What are fingernails made of? Why do they appear pink?

A whopping S250, 000 to paint your nails. I bet you would never, even for an instant, buy the offer.

Why would you flaunt a quarter-of-a-million-dollar-manicure when you can buy a house, a high-end car, and afford a tour to your dream destination, shopping spree, secure your child’s education, and buy a lot of things instead? If you had all these things but still don’t where to spend your brimming bank account, you can splurge on the world’s most expensive nail lacquer. This 267-carat black diamond-infused nail polish was created by a Jewelry couturier Azature, a self-described “Black Diamond King” adorned stars like Beyonce, Rihanna, Megan Fox, and Scarlett Johansson.

Fingernails matter to many people, especially women because it’s a way to express individual style, art, emotions, and status symbol. It is a way to cheer people up all day long while typing, driving, texting, or clinking a glass of wine with your friends.

People throughout history have paid particular attention to grooming their fingernails. Decorating the nails can be traced back to 5000 B.C. when women in India used henna to their fingertips. Later, in 4000 B.C., Babylonian men wore black or green kohl manicures. The Chinese then created nail stains from egg whites, vegetable dyes, and beeswax as early as 3000 B.C.

Polish colors, designs, and products may have drastically changed over the ages, but the love for nail adornment remains. We can see that Instagram, Pinterest, and other social media accounts are continuously graced with artistic nails. Thanks to trendsetters and screen sirens like Kylie Jenner, Jennifer Lopez, Margot Robbie, Cardi B, Gigi Hadid, Lady Gaga, Selena Gomez, and other already megastars.

Even the British Royals Queen Elizabeth, Kate Middleton, and Meghan Markle under strict protocols are spotted wearing nail polish. Unlike other celebrities who can freely wear glamorous nail polishes, the Royals can only stick to a classic neutral-tone.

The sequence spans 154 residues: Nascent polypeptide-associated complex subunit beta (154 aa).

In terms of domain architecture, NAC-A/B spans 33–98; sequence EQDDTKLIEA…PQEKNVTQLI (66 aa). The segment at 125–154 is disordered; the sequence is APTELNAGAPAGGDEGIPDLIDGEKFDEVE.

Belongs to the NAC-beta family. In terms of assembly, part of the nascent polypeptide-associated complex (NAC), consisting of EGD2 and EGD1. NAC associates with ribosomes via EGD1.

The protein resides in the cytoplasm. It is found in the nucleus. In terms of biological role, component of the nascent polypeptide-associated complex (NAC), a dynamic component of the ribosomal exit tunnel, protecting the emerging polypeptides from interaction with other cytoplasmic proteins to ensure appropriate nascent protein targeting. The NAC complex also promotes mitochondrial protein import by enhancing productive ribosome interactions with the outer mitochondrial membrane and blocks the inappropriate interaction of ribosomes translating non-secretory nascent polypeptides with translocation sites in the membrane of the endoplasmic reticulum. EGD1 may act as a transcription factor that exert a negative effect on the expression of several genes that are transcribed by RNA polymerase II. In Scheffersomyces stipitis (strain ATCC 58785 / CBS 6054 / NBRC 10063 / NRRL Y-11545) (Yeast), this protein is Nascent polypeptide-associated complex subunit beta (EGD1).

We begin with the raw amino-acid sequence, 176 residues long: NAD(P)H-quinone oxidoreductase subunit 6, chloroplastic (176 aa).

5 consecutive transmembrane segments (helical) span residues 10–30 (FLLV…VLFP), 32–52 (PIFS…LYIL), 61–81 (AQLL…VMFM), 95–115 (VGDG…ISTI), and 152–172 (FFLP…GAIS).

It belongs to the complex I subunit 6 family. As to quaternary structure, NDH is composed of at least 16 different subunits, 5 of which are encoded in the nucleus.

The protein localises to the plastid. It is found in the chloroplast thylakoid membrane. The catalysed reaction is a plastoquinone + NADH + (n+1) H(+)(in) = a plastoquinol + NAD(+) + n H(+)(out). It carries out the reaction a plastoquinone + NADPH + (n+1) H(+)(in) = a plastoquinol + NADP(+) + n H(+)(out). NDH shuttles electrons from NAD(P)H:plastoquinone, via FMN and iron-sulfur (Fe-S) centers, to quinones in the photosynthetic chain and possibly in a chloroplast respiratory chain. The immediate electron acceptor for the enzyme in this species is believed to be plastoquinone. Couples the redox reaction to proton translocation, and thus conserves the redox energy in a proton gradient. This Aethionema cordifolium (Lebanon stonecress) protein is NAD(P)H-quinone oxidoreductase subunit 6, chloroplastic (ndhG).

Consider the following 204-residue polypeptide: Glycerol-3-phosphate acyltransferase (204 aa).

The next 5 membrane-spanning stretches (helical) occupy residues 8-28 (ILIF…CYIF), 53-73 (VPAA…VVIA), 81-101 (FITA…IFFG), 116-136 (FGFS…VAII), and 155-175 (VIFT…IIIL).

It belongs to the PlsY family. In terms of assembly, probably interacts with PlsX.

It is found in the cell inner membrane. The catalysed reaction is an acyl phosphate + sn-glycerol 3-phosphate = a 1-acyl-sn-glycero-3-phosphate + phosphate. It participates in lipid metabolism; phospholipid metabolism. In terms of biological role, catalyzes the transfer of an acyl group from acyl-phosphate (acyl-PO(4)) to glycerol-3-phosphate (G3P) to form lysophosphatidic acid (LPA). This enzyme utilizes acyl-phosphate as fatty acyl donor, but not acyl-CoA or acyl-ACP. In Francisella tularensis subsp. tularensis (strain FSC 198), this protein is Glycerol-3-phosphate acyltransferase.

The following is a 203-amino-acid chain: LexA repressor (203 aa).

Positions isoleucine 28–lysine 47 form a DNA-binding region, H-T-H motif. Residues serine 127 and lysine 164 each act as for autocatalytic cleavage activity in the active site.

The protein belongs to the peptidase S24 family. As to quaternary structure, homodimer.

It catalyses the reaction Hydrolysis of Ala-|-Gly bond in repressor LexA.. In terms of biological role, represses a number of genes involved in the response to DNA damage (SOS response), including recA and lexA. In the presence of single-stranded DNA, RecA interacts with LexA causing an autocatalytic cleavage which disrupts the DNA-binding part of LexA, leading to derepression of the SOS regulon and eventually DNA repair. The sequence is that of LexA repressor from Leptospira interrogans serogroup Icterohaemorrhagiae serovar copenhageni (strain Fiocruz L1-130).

In our new sophisticated era, there are various manicure styles to choose from – basic, vinylux, shellac, soft and hard gel, dip powder, gel nail extension, and acrylic.

Some people choose to take a break from nail polishes while some others don’t wear polishes at all. Those who go bare usually have pinkish fingernails. Why do they appear pink? What are fingernails made of?

Our fingernails are made of keratin, a protein that is also a fundamental component of hair and skin. Nails primarily support the tip of our fingers, protect our fingers from injury, and help us pick small objects. We don’t need nails to survive, but without it, we will have a hard time untying a knot or scratching an itch.

Nails start growing under the skin. As new cells grow, they push the old ones through the skin. The visible part is dead, so it doesn’t hurt when we cut it. Nevertheless, fingers need blood to grow out and create a nail. A fingernail has several parts, including the nail plate, the nail bed, the cuticle, the matrix, nail folds, and the lunula which is the whitish half-moon at the base of the nail. The capillaries or blood vessels where the blood flows help nails grow and give off a pinkish color. Healthy fingernails have a pink nail plate. (click here for more details)

Fingernails can grow at an average rate of 3.47 millimeters per month. Being younger has been associated with a faster nail growth rate, which peaks at puberty. Hormonal changes in pregnant women also result in rapid nail growth during pregnancy. We can maintain our nail health by regularly eating a balanced diet and taking biotin, trimming it, and avoiding glue-on nails and toxic polishes. (click here for more details)

As they say, “the eyes are the window to your soul,” and so are fingernails. The nail sends us clues to what’s going in our bodies. For instance, a person with anemia has pale, whitish nail beds.  Psoriasis starts in the nails up to 10% of the time, heart disease can turn the nails bed red, lupus patients have angular blood vessels in their nails, or bluish tint to fingernails is a sign of not enough oxygen in the lungs. It pays to notice any changes in our nails’ natural color because any changes in color, texture, shape, or color can mean an underlying health condition (click here for more details)